their peers’ tests and to think of their own answers.)

Personally, I find the questions to be the most interesting part of the tests. Here are a few:

“What is Aikido?” “Will being angry help you in a self-defense situation?” “During class, what should you be paying attention to/not paying attention to?””When someone wants to hurt us what attitude should we have and why?” “When someone wants to hurt you should you be afraid, confident, or tense and why?” “Is Aikdio purely defensive?” “Can a weaker opponent defeat a stronger opponent?” “How do you react when have something very difficult to do?” “What are the benefits of receiving pain when someone does a technique on you?”

The thoughtful, sincere, and often profound answers that I have heard over the years could fill a book. But I’ll give one recent example to illustrate how the testing process shows what the children have learned, and provides an opportunity to expand upon that learning.

The question was “When you are in class, what should you be paying attention to/ not paying attention to?” Several kids chimed in with different answers: “The teacher” “Your partner” “The teacher and your partner” Sensei then had the kids act out their answers. The child who was paying attention to the teacher, got attacked by his partner. The child who was paying attention to the partner, got attacked by the teacher. The child who was paying attention to both, got attacked by another attacker. You get the idea. It was concluded that you need to pay attention to everything in your environment. What you
overly focus on becomes your weakness.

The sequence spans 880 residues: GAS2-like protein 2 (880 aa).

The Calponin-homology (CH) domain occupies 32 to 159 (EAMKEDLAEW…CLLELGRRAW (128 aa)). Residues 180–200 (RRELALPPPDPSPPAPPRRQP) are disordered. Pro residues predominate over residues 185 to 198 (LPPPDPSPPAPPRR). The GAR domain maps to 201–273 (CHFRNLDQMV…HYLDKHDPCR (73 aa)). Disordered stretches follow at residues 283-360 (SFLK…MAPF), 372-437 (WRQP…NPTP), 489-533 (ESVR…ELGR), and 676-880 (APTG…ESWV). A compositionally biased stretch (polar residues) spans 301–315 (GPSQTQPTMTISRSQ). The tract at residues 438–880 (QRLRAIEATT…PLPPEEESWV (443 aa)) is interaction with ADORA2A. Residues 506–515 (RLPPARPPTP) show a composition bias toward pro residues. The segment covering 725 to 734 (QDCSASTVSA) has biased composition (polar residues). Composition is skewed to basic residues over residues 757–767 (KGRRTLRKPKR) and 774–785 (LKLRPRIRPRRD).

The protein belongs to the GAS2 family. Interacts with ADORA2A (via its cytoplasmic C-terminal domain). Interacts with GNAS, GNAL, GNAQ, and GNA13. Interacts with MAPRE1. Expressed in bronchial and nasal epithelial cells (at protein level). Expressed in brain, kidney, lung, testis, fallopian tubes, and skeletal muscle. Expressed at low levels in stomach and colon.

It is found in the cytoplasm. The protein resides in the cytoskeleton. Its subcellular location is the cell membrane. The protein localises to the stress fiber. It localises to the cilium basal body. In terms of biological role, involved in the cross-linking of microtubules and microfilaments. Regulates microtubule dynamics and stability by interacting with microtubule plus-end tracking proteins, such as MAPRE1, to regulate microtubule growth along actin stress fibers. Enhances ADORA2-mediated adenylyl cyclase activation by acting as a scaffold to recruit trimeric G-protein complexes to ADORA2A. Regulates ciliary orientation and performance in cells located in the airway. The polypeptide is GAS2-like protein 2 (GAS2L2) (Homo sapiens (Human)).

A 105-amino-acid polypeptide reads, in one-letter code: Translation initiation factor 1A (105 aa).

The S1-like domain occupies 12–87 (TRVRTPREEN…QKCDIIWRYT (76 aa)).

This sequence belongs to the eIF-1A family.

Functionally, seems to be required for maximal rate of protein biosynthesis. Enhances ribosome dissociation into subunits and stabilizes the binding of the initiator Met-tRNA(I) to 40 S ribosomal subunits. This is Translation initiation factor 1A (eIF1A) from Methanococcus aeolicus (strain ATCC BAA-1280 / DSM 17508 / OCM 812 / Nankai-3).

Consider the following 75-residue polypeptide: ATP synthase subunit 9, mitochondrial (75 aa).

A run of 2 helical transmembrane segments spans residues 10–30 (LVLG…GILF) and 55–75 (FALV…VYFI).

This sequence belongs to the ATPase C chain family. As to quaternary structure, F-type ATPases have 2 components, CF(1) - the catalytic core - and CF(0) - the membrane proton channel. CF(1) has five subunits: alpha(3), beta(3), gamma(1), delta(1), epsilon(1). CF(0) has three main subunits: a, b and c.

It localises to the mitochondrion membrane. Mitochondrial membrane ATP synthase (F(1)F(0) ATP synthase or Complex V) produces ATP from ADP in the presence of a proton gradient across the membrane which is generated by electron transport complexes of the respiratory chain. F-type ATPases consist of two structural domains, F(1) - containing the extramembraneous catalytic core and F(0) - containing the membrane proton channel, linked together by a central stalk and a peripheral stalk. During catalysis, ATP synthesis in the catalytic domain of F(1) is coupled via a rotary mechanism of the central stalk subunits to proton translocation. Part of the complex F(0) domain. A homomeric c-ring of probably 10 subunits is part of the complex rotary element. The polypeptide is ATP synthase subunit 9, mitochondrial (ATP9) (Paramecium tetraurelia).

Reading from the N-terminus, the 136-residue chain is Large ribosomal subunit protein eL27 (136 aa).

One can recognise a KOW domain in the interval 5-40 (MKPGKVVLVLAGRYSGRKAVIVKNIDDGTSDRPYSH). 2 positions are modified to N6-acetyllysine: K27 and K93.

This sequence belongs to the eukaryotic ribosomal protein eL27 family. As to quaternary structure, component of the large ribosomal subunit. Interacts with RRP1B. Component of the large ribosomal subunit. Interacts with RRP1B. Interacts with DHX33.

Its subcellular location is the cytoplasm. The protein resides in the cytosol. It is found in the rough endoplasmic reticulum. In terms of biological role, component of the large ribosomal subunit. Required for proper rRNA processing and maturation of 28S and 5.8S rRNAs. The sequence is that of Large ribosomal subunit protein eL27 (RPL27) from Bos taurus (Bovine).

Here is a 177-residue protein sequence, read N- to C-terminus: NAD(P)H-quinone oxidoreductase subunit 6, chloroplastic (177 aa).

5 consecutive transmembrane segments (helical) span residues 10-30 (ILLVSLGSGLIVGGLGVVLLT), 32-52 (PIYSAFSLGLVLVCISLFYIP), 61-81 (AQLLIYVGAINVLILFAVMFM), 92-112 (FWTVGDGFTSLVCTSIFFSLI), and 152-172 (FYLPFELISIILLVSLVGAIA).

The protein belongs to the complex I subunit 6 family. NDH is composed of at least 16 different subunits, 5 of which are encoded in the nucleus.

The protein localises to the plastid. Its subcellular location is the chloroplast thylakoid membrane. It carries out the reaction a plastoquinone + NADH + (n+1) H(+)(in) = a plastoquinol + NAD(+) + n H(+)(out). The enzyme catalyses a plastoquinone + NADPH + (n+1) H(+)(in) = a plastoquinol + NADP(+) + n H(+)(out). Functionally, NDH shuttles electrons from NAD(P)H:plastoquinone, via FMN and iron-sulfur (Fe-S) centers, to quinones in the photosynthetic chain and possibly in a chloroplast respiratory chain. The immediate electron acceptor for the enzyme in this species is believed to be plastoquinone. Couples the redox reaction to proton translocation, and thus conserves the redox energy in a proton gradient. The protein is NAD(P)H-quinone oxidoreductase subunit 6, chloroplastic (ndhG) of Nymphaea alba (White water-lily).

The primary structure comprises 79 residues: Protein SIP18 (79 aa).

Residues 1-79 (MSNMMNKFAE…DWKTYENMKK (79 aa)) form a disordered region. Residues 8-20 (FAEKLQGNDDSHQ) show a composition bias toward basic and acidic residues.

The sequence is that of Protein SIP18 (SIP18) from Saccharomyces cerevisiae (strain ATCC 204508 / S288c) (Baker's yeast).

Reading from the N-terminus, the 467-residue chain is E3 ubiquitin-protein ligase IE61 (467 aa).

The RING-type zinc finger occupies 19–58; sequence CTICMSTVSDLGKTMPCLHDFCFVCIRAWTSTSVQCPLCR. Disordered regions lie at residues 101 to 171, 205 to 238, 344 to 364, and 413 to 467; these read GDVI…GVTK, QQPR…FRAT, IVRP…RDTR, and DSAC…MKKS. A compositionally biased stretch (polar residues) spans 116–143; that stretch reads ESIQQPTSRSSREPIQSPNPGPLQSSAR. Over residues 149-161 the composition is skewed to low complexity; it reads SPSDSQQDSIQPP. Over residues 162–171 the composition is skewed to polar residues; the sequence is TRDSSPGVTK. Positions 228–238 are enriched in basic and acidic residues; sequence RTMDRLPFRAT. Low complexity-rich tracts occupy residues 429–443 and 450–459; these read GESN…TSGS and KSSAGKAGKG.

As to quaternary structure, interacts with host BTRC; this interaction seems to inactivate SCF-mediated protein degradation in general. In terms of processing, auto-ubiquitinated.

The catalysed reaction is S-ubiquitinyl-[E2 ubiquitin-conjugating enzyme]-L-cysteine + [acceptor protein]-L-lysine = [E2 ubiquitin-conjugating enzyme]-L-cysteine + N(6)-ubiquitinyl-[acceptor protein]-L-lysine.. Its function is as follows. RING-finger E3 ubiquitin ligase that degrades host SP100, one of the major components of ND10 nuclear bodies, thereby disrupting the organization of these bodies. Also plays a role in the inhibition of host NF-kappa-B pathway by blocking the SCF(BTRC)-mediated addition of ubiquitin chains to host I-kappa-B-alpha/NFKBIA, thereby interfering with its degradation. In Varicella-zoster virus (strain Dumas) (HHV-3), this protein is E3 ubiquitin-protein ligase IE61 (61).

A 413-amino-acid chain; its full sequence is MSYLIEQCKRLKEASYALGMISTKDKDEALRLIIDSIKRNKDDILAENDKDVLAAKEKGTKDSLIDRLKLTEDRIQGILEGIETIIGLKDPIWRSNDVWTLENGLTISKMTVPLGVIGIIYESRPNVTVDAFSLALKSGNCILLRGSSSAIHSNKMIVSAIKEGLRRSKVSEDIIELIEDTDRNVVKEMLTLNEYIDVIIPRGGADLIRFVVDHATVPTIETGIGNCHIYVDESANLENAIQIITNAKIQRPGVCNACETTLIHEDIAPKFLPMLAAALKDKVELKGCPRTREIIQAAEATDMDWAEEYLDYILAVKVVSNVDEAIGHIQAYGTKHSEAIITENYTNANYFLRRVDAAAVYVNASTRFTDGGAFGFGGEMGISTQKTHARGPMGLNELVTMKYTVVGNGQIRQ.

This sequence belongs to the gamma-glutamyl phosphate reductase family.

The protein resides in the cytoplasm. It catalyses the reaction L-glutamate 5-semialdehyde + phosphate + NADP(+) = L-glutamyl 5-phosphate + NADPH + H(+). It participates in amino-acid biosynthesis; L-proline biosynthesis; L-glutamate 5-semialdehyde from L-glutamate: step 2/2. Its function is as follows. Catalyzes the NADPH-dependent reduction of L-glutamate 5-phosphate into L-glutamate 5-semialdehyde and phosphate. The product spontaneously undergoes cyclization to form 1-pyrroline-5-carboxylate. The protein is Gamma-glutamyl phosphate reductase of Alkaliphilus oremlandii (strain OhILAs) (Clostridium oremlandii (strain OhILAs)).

One child did point out that we did not need to pay attention to the noise from the Irish dancers upstairs. We jokingly admitted that the Irish dancers are probably not a threat, but you never know. I think that groups of people who practice kicking in a line could be a force to be reckoned with. But on a serious note, practicing amidst noise is an opportunity to learn how to not be distracted or disturbed by the unpredictability of your environment.

For some of the children who have been with the program for several years, it becomes even more apparent how much they are learning. And as they grow older, their training begins to take root and branch out into all areas of their lives. My older daughter, Chloe (12), has been training for five years. I recently had a conference with her math teacher in which he described to me a child who was happy to meet challenges, relaxed and confident, and comfortable taking risks (i.e. not afraid to be wrong). I attribute that in part to her training in Aikido, as those are subtle principles that we seek to impart in every class. Along with, of course, the games.

If there are any parents who have similar stories of how their child’s Aikdio training has become part of their lives, feel free to share in the comments!

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Reflections on Children’s Testing